METHODS

The project will build on a unique combination of datasets which includes:

(a) the Estonian Longitudinal Database (ELD);

(b) smartphone tracking data; complemented by

(c) GIS layers on activity site characteristics; and

(d) post-tracking survey.

For methods we will use an indices-based SEG approach, GIS-based analytical methods, longitudinal modelling, methods for analysing space-time behaviour for individuals, and social network analysis. Our case study area is Tallinn urban region.

Our research population consists of people living in the urban region, but their activitity space may reach out of it (including cross-border commuting). All domains as discussed above will be studied: residence, work, school, and leisure. We will focus on the socioeconomic and ethnic SEG. Education, occupation, and (household) income serve to measure socioeconomic status. Country of birth, mother tongue, and self-defined ethnicity measure ethnicity.


The project is based on the following three integrated work packages (WP):

WP 1: Vicious Circles of SEG: the macro-level perspective

This WP provides a macro-level analysis of SEG in different domains and builds a contextual database for studying individual level sorting and contextual effects in WP 2 and WP 3.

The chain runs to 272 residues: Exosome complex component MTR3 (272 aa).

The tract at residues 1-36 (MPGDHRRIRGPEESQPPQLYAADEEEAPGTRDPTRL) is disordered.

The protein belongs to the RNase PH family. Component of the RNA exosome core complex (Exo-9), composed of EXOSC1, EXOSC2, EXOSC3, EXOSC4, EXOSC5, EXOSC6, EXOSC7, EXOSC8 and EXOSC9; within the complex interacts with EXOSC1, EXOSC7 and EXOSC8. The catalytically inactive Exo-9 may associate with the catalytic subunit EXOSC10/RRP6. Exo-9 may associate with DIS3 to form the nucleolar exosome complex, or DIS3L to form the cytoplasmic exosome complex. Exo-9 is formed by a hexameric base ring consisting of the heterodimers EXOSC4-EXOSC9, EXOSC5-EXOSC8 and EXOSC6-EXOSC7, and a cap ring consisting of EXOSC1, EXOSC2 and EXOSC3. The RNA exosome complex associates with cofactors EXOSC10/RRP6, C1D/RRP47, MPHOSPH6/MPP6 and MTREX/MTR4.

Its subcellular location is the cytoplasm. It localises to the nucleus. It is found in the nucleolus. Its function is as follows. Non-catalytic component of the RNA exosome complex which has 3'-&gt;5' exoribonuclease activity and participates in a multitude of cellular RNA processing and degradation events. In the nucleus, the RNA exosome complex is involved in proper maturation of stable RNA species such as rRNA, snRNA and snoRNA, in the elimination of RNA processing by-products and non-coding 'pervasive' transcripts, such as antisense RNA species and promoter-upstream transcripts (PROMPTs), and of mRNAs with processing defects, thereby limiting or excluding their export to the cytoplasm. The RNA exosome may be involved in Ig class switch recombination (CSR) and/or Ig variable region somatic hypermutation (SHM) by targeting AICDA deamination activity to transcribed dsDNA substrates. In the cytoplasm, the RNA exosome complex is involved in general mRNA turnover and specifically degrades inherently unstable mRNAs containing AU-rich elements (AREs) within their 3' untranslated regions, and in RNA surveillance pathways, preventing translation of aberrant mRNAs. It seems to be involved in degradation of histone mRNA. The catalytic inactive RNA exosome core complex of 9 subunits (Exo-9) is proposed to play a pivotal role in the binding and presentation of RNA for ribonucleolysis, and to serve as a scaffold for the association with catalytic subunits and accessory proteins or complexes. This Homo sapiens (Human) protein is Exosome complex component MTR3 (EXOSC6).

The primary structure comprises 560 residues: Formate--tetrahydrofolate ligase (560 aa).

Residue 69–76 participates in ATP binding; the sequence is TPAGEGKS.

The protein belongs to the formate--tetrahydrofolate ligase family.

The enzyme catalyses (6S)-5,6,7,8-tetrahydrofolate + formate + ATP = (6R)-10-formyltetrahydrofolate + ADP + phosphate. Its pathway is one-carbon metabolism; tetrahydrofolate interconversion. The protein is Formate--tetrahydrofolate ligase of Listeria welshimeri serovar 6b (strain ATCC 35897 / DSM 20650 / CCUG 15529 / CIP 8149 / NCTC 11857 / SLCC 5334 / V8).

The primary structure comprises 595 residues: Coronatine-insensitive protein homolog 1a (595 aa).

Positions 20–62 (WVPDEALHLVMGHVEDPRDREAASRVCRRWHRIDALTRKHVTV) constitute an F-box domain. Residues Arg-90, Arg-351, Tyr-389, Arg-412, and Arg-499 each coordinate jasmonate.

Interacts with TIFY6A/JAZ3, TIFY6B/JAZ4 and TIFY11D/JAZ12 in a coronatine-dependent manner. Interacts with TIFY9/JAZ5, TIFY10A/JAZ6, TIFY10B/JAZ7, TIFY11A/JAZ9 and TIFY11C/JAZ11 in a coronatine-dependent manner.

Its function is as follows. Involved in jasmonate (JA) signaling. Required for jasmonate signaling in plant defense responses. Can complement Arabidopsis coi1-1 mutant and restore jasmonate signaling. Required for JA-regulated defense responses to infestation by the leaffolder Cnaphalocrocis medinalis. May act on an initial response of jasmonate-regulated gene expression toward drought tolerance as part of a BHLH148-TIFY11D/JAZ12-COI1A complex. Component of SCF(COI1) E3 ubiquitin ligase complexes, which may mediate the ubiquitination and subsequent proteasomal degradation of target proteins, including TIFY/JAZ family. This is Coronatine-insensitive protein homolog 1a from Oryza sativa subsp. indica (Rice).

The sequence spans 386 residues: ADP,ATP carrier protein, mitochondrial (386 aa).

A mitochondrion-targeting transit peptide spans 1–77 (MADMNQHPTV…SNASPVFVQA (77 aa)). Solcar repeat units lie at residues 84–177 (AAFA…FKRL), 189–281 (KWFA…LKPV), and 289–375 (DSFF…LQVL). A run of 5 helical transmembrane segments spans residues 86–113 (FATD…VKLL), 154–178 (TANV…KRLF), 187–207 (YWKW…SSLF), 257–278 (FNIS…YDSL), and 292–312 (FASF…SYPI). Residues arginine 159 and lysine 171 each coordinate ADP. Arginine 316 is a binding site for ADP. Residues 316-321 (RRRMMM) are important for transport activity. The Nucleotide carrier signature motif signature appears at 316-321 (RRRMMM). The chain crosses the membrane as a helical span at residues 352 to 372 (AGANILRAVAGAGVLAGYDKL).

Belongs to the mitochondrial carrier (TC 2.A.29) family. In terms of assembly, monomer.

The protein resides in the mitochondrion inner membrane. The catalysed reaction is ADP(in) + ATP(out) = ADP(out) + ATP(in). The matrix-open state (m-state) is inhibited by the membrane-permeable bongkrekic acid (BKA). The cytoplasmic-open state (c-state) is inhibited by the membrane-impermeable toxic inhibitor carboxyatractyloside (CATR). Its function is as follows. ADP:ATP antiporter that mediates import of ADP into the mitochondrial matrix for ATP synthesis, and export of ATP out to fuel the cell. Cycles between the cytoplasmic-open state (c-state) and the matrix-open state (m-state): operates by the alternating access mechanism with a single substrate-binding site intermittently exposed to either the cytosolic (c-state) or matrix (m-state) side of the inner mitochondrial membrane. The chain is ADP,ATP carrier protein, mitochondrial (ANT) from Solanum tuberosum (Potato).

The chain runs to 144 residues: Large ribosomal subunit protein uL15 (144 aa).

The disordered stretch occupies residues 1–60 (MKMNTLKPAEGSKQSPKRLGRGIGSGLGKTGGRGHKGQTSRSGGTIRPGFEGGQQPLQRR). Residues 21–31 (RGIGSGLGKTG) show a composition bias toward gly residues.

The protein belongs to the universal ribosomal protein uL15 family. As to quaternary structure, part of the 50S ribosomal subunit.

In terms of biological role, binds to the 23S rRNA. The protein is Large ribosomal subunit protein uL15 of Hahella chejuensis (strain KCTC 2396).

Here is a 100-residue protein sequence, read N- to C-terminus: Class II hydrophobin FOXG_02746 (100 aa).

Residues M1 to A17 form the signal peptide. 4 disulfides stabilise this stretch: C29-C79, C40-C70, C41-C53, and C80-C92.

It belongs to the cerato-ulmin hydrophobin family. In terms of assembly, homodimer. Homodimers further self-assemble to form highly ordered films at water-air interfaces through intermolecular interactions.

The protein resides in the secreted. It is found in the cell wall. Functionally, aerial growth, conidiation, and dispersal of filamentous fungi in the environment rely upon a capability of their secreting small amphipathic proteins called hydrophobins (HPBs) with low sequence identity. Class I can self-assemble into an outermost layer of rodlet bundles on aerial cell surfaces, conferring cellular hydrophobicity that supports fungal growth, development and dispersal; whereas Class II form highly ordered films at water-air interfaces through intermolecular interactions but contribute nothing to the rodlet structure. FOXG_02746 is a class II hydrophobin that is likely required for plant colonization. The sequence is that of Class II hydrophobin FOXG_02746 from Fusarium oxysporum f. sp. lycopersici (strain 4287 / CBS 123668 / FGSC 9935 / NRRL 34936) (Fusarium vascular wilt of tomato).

WP 2: Vicious Circles of SEG: a longitudinal micro-level analysis

This WP focuses on how the sorting of individuals into activity sites and exposure to others in those activity sites contributes to the (re)reproduction of SEG between different domains over the life course and across generations.

WP 3: Vicious Circles of SEG: a micro-level analysis of the activity space

The censuses and registers allow for the study of individual trajectories in different domains, but we still miss important pieces of information when it comes to understanding how SEG is (re)produced: (a) we do not always know whether members of different ethnic and socioeconomic groups are co-present, it means in the same activity sites at the same time; and (b) with whom they interact there. Guided by a time-geographic research perspective (Hägerstrand 1970; Silm et al 2018) and enriching it with new innovative smartphone tracking data, we aim to detect the co-presence of different ethnic and socioeconomic groups in different activity sites.

 

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